John McCain on Corporations
Republican nominee for President; Senior Senator (AZ)
OBAMA: What I’ve said is I want to provide a tax cut for 95% of working Americans. If you make less than a quarter million dollars a year, then you will not see your income tax go up, your capital gains tax go up, your payroll tax. Not one dime. In fact, independent studies have looked at our respective plans and have concluded that I provide three times the amount of tax relief to middle-class families than Sen. McCain does.
A: Sure. Sure, but let me point out I also warned about Fannie Mae and Freddie Mac and warned about corporate greed and excess and CEO pay and all that. A lot of us saw this train wreck coming. But there’s also the issue of responsibility. Pres. Eisenhower, on the night before the Normandy invasion, went into his room, and wrote out two letters. One of them was a letter congratulating the great members of the military and Allies that had conducted and succeeded in the greatest invasion in history--still, to this day, and forever. And he wrote out another letter, and that was a letter of resignation from the US Army for the failure of the landings at Normandy. Somehow we’ve lost that accountability I’ve been heavily criticized because I called for the resignation of the chairman of the Securities and Exchange Commission. We’ve got to start also holding people accountable, and we’ve got to reward people who succeed.
McCAIN: We’ve got fundamental problems in the system. And Main Street is paying a penalty for the excesses and greed in Washington, DC, and in the Wall Street. There’s no doubt that we have a long way to go, and obviously stricter interpretation and consolidation of the various regulatory agencies that weren’t doing their job that has brought on this crisis. But I have a fundamental belief in the goodness and strength of the American worker. And the American worker is the most productive, the most innovative.
Our current business tax rate, the second highest in the world, will postpone our recovery from this downturn and make us increasingly less competitive in the world economy. When a corporation plans to expand and hire more workers, they face a choice between building a new plant here at home and building it in a country like Ireland where they will pay less than half the tax rate they now pay. Employers can hire more people, or they can pay more taxes. We can no longer afford the luxury of nostalgia for past times when American business faced little serious competition in the world.
A: Yes, I will and I’m disappointed, because I think it’s very important that we make the Bush tax cuts permanent. I voted to make them permanent twice already. If people and businesses and families in America are now planning their 2010 budget, there’s a great deal of uncertainty. And if we don’t make the tax cuts permanent, then they will experience what amounts to a tax increase. But I also would make sure that not only the tax cuts are made permanent, but we cut corporate income taxes. That would keep businesses here, and it would keep jobs here and create jobs here. We pay the highest corporate income tax of any nation in the world except for Japan. I’m glad to see that we’re going to allow people to expense new investments in equipment, so they can write them off in a very short period of time.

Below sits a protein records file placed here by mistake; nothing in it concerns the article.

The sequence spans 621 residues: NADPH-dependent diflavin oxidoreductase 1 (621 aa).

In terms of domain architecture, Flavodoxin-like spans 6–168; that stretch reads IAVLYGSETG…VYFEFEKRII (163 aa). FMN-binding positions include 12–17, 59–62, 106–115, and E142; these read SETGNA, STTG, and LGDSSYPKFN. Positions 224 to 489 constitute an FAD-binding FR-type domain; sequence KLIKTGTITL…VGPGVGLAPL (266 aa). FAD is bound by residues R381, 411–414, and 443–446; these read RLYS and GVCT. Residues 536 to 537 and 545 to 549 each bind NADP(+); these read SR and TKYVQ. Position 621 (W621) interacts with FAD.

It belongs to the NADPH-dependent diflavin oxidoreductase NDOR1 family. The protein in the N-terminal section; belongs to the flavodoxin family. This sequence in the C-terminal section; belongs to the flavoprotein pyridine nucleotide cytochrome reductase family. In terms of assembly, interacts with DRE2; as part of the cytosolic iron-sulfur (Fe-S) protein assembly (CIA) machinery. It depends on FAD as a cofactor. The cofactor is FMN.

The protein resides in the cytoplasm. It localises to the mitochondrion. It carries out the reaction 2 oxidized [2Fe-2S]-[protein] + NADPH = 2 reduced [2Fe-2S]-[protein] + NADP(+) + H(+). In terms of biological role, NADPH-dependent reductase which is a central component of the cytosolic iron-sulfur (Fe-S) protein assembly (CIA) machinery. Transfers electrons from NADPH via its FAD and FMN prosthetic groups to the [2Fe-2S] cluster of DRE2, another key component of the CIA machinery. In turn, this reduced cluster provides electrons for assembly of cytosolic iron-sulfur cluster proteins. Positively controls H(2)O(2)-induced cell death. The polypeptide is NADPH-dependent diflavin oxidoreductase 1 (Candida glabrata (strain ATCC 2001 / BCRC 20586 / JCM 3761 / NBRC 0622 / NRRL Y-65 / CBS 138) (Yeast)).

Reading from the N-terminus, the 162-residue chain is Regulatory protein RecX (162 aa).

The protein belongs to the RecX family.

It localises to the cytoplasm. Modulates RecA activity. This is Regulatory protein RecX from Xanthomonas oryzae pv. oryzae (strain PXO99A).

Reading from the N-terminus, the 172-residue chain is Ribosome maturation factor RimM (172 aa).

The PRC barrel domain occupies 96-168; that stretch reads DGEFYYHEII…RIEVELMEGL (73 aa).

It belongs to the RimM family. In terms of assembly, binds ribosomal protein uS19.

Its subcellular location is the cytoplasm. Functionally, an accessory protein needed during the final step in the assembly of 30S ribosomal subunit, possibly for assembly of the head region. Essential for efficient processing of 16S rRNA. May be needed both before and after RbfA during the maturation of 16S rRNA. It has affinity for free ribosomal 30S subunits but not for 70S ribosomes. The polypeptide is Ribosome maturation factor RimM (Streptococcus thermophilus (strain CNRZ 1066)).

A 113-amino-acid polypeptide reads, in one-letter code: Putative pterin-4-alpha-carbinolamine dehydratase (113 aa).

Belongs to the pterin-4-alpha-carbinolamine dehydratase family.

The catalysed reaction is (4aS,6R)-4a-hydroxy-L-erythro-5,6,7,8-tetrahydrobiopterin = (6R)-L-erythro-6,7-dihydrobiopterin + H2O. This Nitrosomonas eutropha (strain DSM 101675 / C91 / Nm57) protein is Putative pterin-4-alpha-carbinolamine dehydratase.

But what most Americans worry about profoundly is corporations or individuals with huge checks seeking the undue influence on lawmakers that such largesse is intended to purchase. That is why John McCain has fought to enforce long-standing prohibitions on corporate and union contributions to federal political parties, for sensible donation limits, disclosure of how candidates and campaigns are funded, and the diligent enforcement of these common sense rules that promote maximum public participation in the political process and limit opportunities for corruption.
As chairman of the Senate Commerce Committee, McCain became the senator charged with the issue of forging consensus on tobacco legislation--an unlikely issue in that McCain was himself an avid smoker in the Hanoi Hilton. The bill, christened the McCain bill, passed through the Commerce Committee by a vote of 19-1. Members of both parties, with an eye to events beyond the 1998 mid-term elections, suggested that McCain's skill in shepherding such a contentious issue through committee demonstrated presidential caliber. (The sole dissenting negative vote belonged to the conservative Republican John Ashcroft of Missouri.)
Whether you own a business, represent one, lead a corporate office, or manage an association, the Chamber of Commerce of the United States of AmericaSM provides you with a voice of experience and influence in Washington, D.C., and around the globe.
Our members include businesses of all sizes and sectors—from large Fortune 500 companies to home-based, one-person operations. In fact, 96% of our membership encompasses businesses with fewer than 100 employees.
"To advance human progress through an economic, political and social system based on individual freedom, incentive, initiative, opportunity, and responsibility."The ratings are based on the votes the organization considered most important; the numbers reflect the percentage of time the representative voted the organization's preferred position.
|Other candidates on Corporations:
|John McCain on other issues:
GOP: Sen.John McCain
GOP V.P.: Gov.Sarah Palin
Democrat: Sen.Barack Obama
Dem.V.P.: Sen.Joe Biden
Constitution: Chuck Baldwin
Libertarian: Rep.Bob Barr
Constitution: Amb.Alan Keyes
Liberation: Gloria La Riva
Green: Rep.Cynthia McKinney
Socialist: Brian Moore
Independent: Ralph Nader